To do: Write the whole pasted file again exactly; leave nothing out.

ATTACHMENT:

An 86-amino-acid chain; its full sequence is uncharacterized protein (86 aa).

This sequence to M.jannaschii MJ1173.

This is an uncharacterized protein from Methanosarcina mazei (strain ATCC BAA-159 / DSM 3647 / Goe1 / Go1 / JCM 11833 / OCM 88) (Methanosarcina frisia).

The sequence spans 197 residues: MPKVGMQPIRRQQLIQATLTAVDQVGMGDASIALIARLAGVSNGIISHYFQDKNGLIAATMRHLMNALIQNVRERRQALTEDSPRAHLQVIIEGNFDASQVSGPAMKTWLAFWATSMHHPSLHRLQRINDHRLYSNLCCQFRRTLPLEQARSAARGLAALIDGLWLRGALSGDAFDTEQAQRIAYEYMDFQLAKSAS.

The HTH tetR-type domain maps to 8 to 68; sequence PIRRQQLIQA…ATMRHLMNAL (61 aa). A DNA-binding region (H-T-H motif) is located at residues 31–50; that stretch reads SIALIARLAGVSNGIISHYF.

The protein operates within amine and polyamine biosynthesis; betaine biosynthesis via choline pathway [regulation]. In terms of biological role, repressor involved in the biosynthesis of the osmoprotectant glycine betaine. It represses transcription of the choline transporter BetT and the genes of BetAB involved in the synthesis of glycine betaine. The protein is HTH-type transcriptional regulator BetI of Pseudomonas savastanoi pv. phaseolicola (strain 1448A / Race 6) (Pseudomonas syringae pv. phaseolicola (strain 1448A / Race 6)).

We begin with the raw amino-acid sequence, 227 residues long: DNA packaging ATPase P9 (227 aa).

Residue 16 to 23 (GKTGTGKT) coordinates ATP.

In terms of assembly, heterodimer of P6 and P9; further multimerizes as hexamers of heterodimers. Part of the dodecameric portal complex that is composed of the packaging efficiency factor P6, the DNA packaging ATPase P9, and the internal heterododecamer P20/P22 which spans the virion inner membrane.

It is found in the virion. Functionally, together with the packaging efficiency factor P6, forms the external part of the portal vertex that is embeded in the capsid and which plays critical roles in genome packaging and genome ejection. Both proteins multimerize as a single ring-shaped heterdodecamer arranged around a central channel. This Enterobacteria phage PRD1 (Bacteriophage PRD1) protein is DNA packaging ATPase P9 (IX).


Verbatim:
An 86-amino-acid chain; its full sequence is uncharacterized protein (86 aa).

This sequence to M.jannaschii MJ1173.

This is an uncharacterized protein from Methanosarcina mazei (strain ATCC BAA-159 / DSM 3647 / Goe1 / Go1 / JCM 11833 / OCM 88) (Methanosarcina frisia).

The sequence spans 197 residues: MPKVGMQPIRRQQLIQATLTAVDQVGMGDASIALIARLAGVSNGIISHYFQDKNGLIAATMRHLMNALIQNVRERRQALTEDSPRAHLQVIIEGNFDASQVSGPAMKTWLAFWATSMHHPSLHRLQRINDHRLYSNLCCQFRRTLPLEQARSAARGLAALIDGLWLRGALSGDAFDTEQAQRIAYEYMDFQLAKSAS.

The HTH tetR-type domain maps to 8 to 68; sequence PIRRQQLIQA…ATMRHLMNAL (61 aa). A DNA-binding region (H-T-H motif) is located at residues 31–50; that stretch reads SIALIARLAGVSNGIISHYF.

The protein operates within amine and polyamine biosynthesis; betaine biosynthesis via choline pathway [regulation]. In terms of biological role, repressor involved in the biosynthesis of the osmoprotectant glycine betaine. It represses transcription of the choline transporter BetT and the genes of BetAB involved in the synthesis of glycine betaine. The protein is HTH-type transcriptional regulator BetI of Pseudomonas savastanoi pv. phaseolicola (strain 1448A / Race 6) (Pseudomonas syringae pv. phaseolicola (strain 1448A / Race 6)).

We begin with the raw amino-acid sequence, 227 residues long: DNA packaging ATPase P9 (227 aa).

Residue 16 to 23 (GKTGTGKT) coordinates ATP.

In terms of assembly, heterodimer of P6 and P9; further multimerizes as hexamers of heterodimers. Part of the dodecameric portal complex that is composed of the packaging efficiency factor P6, the DNA packaging ATPase P9, and the internal heterododecamer P20/P22 which spans the virion inner membrane.

It is found in the virion. Functionally, together with the packaging efficiency factor P6, forms the external part of the portal vertex that is embeded in the capsid and which plays critical roles in genome packaging and genome ejection. Both proteins multimerize as a single ring-shaped heterdodecamer arranged around a central channel. This Enterobacteria phage PRD1 (Bacteriophage PRD1) protein is DNA packaging ATPase P9 (IX).